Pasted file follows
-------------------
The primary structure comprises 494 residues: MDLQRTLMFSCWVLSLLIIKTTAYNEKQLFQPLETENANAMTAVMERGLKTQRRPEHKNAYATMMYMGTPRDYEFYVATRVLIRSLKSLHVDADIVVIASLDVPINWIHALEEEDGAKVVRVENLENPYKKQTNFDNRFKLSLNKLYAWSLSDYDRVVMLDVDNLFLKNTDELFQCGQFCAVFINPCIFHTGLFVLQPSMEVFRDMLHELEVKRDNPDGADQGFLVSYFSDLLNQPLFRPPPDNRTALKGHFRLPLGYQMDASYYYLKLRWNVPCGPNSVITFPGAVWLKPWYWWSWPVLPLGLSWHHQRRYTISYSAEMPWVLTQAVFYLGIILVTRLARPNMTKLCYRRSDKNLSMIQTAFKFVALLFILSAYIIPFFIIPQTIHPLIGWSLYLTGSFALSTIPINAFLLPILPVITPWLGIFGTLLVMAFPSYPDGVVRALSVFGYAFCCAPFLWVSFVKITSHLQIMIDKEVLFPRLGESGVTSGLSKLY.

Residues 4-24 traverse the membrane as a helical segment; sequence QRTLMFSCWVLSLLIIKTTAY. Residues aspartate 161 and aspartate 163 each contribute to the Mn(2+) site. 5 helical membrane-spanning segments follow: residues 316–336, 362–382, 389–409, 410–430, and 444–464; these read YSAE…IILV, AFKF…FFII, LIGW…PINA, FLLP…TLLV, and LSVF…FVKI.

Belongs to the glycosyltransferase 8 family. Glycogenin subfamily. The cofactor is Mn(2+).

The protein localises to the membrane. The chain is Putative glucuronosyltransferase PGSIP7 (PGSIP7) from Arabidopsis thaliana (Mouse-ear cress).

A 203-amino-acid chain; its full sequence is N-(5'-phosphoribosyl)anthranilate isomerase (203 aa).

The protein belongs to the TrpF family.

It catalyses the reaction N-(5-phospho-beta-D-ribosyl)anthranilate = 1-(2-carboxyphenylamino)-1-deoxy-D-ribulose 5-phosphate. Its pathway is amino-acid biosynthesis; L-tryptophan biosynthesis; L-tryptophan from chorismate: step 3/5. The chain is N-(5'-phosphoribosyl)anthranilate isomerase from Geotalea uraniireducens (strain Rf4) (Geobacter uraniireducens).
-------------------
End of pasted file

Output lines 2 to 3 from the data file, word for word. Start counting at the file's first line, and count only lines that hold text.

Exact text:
Residues 4-24 traverse the membrane as a helical segment; sequence QRTLMFSCWVLSLLIIKTTAY. Residues aspartate 161 and aspartate 163 each contribute to the Mn(2+) site. 5 helical membrane-spanning segments follow: residues 316–336, 362–382, 389–409, 410–430, and 444–464; these read YSAE…IILV, AFKF…FFII, LIGW…PINA, FLLP…TLLV, and LSVF…FVKI.

Belongs to the glycosyltransferase 8 family. Glycogenin subfamily. The cofactor is Mn(2+).